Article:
Financial advice

16 Sep

This past week, we went to a financial advisor, and after giving her basically all the information she needs to completely steal our identities, empty our bank accounts, and raid our (rather small) savings pool, we now get to wait a few weeks before she comes back with the assessment. I am guessing that she’ll inform us that we’ll never be wealthy enough to get that pony I’ve had my eye on, much less the handcrafted, 10 bolts of awesome, Glaser Designs briefcase I’ve always wanted. The stables for my zorse is definitely out of the question. Plus, she’s likely to say that there’s no way we’re either mature enough or financially secure enough to have a kid, so we should definitely put that on hold for another 5-10 years (5 for the finances, 10 for the maturity).

Though this may not totally be true. A study by the USDA on Lifetime Expenditures on Children (careful there, that’s a .pdf I’m a pointin’ at) shows that even families with over $98,000 household income spend between $19,380 and $23,180 on their kids from birth to age 17. Now, that doesn’t include college. But it does include non-public education and child care. Of course, tuition for a year at Princeton is currently $48,580. Times 4 years, adjusting for 18 years’ worth of inflation, etc etc, we’re totally fucked.

Anyhow, it seems to me that my rustic knowledge of financial advising was captured here a couple years ago, and it hasn’t changed: reduce spending, passive index funds, diversified by broad “lazy funds” categories, don’t trust anyone whose job depends on their ability to hold on to your money. I would add that increasing the amount you automatically save every month is probably a smart thing to do.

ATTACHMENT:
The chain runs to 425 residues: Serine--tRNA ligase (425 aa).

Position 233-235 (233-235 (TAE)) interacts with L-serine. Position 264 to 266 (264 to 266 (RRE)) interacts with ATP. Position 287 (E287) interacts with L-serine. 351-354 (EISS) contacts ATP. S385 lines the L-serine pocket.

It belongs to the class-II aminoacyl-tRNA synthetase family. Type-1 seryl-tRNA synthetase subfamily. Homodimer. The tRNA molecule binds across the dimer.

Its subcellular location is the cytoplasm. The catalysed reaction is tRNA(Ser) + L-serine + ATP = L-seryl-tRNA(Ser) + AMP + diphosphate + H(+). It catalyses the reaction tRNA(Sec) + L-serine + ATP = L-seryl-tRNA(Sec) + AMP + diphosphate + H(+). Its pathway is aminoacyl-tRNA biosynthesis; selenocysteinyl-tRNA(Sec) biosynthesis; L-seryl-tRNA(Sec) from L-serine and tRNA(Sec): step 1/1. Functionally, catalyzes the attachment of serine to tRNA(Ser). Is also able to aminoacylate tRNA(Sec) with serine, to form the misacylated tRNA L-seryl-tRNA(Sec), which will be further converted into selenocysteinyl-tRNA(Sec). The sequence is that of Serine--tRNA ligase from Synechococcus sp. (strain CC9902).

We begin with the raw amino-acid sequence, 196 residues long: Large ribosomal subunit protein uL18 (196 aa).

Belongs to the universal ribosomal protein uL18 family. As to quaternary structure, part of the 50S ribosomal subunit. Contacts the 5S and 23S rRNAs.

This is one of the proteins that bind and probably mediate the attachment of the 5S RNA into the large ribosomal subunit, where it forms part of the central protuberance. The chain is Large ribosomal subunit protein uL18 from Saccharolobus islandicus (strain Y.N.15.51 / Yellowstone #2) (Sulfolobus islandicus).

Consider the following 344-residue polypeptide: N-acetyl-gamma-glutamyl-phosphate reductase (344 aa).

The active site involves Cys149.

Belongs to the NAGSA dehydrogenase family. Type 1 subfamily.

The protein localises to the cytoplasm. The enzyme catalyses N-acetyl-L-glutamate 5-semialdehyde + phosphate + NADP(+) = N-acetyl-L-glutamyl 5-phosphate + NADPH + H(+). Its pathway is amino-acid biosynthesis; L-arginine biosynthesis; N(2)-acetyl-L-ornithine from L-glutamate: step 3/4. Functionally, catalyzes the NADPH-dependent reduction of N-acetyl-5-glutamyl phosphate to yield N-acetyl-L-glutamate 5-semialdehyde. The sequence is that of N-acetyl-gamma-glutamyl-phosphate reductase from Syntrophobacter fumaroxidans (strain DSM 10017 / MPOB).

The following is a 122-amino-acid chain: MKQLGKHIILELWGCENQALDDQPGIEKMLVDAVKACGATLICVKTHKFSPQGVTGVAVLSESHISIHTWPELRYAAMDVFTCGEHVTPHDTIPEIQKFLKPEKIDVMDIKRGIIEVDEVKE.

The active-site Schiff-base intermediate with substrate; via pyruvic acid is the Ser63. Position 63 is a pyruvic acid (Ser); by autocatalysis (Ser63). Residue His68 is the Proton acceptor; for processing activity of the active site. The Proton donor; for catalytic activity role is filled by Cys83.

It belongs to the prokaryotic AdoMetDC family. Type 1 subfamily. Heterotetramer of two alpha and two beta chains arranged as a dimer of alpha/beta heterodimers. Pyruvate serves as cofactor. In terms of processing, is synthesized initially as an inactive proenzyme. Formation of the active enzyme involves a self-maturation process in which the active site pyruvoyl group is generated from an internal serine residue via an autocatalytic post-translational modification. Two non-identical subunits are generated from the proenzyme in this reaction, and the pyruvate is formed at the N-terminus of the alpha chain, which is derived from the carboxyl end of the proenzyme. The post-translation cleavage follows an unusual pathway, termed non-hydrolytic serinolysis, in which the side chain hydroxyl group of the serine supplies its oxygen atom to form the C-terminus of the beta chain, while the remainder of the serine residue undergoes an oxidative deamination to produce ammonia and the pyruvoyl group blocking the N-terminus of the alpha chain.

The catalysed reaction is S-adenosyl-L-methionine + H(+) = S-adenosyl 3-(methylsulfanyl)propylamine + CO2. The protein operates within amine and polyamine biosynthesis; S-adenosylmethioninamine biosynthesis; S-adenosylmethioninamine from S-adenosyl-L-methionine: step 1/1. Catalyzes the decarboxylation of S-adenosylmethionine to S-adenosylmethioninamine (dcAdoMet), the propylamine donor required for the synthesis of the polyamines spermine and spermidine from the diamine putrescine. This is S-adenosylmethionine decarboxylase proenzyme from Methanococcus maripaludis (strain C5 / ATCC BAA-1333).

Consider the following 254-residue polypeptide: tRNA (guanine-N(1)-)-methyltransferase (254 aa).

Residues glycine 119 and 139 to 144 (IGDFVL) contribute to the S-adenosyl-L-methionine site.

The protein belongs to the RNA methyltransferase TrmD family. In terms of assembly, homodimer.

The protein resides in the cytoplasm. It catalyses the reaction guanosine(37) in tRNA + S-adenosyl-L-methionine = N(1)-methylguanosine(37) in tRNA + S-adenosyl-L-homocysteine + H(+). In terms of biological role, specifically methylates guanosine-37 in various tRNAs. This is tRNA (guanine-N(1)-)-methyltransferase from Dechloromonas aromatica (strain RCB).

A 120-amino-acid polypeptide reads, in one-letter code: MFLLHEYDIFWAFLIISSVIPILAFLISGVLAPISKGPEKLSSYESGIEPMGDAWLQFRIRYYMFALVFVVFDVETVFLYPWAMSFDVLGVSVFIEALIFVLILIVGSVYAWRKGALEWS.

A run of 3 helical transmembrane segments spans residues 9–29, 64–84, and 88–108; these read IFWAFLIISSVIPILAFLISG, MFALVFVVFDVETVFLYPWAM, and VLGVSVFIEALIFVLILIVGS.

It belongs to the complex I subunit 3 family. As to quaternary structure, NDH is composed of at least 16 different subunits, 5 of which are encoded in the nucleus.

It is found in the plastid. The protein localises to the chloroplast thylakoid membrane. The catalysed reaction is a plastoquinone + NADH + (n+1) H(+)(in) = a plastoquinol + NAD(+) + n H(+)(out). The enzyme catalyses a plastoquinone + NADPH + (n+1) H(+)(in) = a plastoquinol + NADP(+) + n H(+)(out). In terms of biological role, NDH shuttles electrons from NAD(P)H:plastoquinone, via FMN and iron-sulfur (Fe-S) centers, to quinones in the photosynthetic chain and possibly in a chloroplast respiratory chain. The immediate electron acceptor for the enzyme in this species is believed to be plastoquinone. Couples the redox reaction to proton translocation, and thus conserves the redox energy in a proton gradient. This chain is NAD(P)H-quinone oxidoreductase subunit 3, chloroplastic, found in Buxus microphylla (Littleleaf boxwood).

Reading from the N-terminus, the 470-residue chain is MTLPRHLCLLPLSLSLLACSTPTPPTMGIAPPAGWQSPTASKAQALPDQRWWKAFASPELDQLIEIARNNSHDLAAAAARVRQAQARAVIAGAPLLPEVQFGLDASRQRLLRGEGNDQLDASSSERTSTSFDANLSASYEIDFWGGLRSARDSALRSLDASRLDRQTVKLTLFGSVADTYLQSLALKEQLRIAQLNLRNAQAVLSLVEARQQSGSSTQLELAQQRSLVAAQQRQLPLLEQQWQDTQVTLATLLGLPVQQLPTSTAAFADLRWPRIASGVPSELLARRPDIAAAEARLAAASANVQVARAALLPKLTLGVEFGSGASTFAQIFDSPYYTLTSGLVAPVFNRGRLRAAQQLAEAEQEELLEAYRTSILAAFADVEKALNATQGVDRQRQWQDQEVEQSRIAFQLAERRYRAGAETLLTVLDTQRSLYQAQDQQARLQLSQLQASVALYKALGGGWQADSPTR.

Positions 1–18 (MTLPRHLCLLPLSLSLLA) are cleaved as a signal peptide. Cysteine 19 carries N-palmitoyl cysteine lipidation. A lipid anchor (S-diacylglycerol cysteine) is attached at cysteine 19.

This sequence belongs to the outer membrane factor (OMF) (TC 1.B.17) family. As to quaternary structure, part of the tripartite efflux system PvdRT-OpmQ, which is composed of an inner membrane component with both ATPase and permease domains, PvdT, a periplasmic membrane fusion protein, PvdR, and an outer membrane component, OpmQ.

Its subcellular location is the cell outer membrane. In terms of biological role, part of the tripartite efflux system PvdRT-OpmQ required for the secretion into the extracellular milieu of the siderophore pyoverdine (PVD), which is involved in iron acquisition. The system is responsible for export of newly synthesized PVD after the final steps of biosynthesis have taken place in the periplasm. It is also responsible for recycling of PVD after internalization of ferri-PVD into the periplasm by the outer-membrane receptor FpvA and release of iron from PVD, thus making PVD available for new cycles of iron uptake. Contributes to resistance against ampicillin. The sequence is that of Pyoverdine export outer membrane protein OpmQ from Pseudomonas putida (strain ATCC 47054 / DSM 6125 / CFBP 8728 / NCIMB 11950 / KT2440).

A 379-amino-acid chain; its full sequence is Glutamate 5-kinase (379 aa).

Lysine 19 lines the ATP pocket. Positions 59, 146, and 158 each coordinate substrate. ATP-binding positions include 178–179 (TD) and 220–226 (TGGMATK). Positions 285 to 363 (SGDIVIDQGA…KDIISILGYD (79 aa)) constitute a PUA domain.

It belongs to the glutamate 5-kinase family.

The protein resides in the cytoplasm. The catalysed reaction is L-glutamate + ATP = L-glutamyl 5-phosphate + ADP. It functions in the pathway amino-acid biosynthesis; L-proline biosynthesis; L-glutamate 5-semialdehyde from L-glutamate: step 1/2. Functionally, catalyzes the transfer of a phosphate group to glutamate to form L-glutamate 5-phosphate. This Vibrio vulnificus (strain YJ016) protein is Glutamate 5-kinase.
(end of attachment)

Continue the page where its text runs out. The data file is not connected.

Of course, we don’t do any of this. But you should!


2 Responses to “Financial advice”

  1. Krista September 22, 2010 at 7:12 pm #

    I’d really like to know where it is that people get paid decent wages and have such low expenses related to all things kid-related. I’m not even going to get into the costs of formal education here, but swim lessons are $13/20 minutes. Milk is $5/half-gallon. And diapers… ay. So, really…. where?

  2. Peter September 22, 2010 at 8:36 pm #

    Well, to be fair, Honolulu and NYC are probably not the best bets for cheap babies. This 6-br, 4-bath, 6650 square foot home in South Bend, IN goes for $615,000. On the other hand, this 3-br, 4 bath, 5800 sq. ft apartment on Central Park South is reduced to $29.75M.

    But still, the median dual-family income, is $86,400, if the statistical abstracts can be believed. I’m just guessing that things are much cheaper elsewhere, by a lot. And that people don’t really spend much on their kids. Or else I’m just not getting it. Maybe they’re not using diapers at all, and letting their kids run around the backyard pooping on the plants? Swimming in the swimming hole is free? I dunno.

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